These turkey zucchini meatballs are stuffed with cheddar cheese and Italian seasoning then cooked on the stovetop in marinara sauce for an easy, flavorful dinner.
Nothing quite brings a sense of comfort to me as much as an Italian meatball dinner.
It conjures childhood memories of my grandparents house on a Sunday, lots of family, lots of noise (usually from whatever sports game was on the TV and the men yelling at it) and all of us leaving with a fully belly to rest up for the school week ahead.
*This post is sponsored by Cabot. All content and opinions are my own.
Those meatball dinners though were an entire day event.
There was sauce that simmered for hours, meatballs that took almost an hour to roll when you’re cooking for 10-12 people and a pot of water that seemed to take FOREVER to come to a boil for the pasta.
Not to mention, all the clean up that came along with it.
These turkey zucchini meatballs bring all the comforting Italian meatball memories of my childhood with the ease needed for life today.
They’re a leaner, healthier option than the beef/pork blend normally used, they incorporate over a cup of zucchini for a seasonal spin but they’re also stuffed with a cube of Cabot cheddar cheese for a fun gooey center that brings just a bit of that hearty decadence you want in a meatball dinner.
I’ve partnered with Cabot for over 6 years now (it all started with the Cabot Fit Team and the Beach to Beacon 10k race in 2013!) and have been fortunate enough to visit many of the farms and farmers in their Co-op.
Last month, I was able to visit one of the farms just 30 minutes from my house, Coon Brothers Farm in Amenia, NY, tour their facilities and check out some of their 700 milking cows to see first hand where some of the deliciously sharp Cabot cheddar comes from.
Cabot is a co-operative owned by over 800 farm families in the New York and New England area (100% of the profits go back to the farmers) and I always think it’s so cool to know that farms as close as 10 minutes from my house contribute to the product I see on the shelf in the grocery store and use in the food I make like these cheddar stuffed turkey meatballs.
Some other fun facts about Cabot:
- they’re a certified B corporation (and the first dairy co-op to achieve that)
- their cheddars are naturally 100% lactose free!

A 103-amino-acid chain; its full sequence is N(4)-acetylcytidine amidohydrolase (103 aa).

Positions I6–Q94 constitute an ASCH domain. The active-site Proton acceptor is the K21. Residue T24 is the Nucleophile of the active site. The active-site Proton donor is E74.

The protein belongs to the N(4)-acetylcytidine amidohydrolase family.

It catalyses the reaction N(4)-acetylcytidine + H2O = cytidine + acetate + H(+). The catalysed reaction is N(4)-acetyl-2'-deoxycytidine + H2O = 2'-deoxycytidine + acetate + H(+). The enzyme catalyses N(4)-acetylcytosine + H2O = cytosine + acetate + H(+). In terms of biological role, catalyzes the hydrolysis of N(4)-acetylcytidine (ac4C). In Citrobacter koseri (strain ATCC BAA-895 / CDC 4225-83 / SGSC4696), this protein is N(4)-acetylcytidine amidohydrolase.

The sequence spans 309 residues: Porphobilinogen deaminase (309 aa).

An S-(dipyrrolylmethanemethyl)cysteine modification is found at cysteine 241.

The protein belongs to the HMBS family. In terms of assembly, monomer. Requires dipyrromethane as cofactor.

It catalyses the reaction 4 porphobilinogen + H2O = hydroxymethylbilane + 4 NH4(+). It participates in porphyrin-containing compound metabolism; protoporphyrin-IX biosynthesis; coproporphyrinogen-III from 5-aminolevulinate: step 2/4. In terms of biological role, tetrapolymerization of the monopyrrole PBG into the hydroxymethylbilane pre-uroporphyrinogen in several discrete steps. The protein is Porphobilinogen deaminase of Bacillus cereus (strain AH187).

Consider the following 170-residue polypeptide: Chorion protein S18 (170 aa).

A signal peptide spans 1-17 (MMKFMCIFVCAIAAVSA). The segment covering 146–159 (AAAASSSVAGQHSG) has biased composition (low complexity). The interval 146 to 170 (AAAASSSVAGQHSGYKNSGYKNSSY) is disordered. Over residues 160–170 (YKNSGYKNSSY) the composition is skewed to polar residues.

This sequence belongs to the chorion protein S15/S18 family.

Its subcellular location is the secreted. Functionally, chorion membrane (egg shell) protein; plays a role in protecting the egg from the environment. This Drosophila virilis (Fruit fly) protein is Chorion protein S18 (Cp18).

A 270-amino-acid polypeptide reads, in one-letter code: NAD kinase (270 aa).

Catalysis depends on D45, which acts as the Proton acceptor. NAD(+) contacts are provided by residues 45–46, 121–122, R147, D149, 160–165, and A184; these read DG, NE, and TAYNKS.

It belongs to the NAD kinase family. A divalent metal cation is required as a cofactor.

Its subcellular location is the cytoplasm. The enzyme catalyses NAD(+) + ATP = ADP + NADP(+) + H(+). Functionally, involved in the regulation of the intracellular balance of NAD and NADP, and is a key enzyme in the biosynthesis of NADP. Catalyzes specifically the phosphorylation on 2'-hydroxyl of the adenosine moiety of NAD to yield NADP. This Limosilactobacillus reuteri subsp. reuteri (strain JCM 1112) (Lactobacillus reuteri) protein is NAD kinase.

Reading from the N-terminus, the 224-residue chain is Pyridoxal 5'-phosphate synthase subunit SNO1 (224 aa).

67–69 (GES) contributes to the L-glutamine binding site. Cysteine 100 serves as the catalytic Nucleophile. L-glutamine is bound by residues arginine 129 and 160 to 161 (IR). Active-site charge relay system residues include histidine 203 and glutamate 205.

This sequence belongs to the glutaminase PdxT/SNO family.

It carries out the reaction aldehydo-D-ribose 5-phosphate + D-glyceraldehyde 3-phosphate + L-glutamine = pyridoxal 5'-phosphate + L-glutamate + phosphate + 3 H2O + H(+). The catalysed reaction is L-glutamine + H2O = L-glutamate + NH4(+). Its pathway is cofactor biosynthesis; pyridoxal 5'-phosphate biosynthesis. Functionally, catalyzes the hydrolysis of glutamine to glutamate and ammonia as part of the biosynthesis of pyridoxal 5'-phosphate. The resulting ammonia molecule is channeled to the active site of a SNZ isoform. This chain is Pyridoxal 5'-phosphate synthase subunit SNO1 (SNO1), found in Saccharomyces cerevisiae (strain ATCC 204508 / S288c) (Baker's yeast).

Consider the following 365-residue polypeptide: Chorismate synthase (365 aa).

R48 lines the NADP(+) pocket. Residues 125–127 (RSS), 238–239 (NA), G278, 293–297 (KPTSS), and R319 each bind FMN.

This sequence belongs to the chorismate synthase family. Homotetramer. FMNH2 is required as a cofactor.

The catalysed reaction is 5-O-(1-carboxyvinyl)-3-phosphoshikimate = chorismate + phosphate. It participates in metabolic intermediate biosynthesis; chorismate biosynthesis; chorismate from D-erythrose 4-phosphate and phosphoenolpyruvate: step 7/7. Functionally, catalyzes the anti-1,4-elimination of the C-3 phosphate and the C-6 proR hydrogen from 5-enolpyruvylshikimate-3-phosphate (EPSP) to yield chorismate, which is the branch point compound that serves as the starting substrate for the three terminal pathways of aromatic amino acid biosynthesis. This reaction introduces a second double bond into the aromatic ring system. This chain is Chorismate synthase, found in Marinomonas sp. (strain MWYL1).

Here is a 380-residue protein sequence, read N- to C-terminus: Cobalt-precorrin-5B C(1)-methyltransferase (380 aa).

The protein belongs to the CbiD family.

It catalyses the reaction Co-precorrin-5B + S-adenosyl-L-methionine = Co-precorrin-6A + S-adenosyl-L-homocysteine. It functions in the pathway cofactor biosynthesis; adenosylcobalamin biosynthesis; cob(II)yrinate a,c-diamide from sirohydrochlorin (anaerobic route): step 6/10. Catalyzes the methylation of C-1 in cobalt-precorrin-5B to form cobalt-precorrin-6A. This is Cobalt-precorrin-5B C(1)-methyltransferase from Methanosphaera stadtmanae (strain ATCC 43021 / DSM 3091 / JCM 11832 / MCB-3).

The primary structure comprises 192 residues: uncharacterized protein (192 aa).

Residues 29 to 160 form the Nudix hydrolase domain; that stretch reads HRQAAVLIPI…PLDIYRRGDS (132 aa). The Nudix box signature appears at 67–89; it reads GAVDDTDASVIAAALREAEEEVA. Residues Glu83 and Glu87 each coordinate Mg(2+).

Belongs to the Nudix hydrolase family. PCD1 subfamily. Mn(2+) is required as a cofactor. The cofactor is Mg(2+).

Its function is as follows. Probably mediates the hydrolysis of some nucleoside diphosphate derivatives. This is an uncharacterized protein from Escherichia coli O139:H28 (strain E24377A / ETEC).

- 2019 marks their 100th year as a co-op
If you’ve never tried their cheddars, I encourage you to grab some of the “seriously sharp” (my favorite everyday cheddar) and I’m betting you’ll be blown away by the taste and quality of the cheese.
They make some fun flavored cheddars too! If you love spice, the hot habanero flavor is a must and I also really like their pepper jack for a lower key spice profile.
While my Italian heritage probably would’ve dictated I use mozzarella or parmesan, I think the sharp Vermont cheddar I stuffed inside the zucchini turkey meatballs worked deliciously.
I love how as the meatballs cooked in the skillet the cheddar centers get all gooey and melted.
When you cut or bite into each meatball it’s a fun decadent surprise.
How To Make Italian Turkey and Zucchini Meatballs
The first step in making these cheddar stuffed meatballs is combining the meatball ingredients in a large bowl:
- ground turkey
- grated zucchini
- Italian seasoning
You want to mix the ingredients together very well so everything is evenly incorporated.
If you don’t have a pre-mixed spice blend, you can easily make your own Italian seasoning!
Next, cut the 4 ounces of cheddar cheese into 32 cubes and set aside.
Form the meatball mixture into a ball shape and then stuff a cube of the cheddar cheese into the middle. Cover the cheese with the meatball mixture all around so that it’s in the center of the meatball then place the prepared meatball on a plate or tray until you’ve done this with all the meatball mixture.
The recipe makes about 28-32 meatballs. I use a medium cookie scoop to help keep each meatball similar sized and portion out about 1.5 ounces of the mixture for each turkey meatball.
Making each the same size is important so that they cook through in the same amount of time.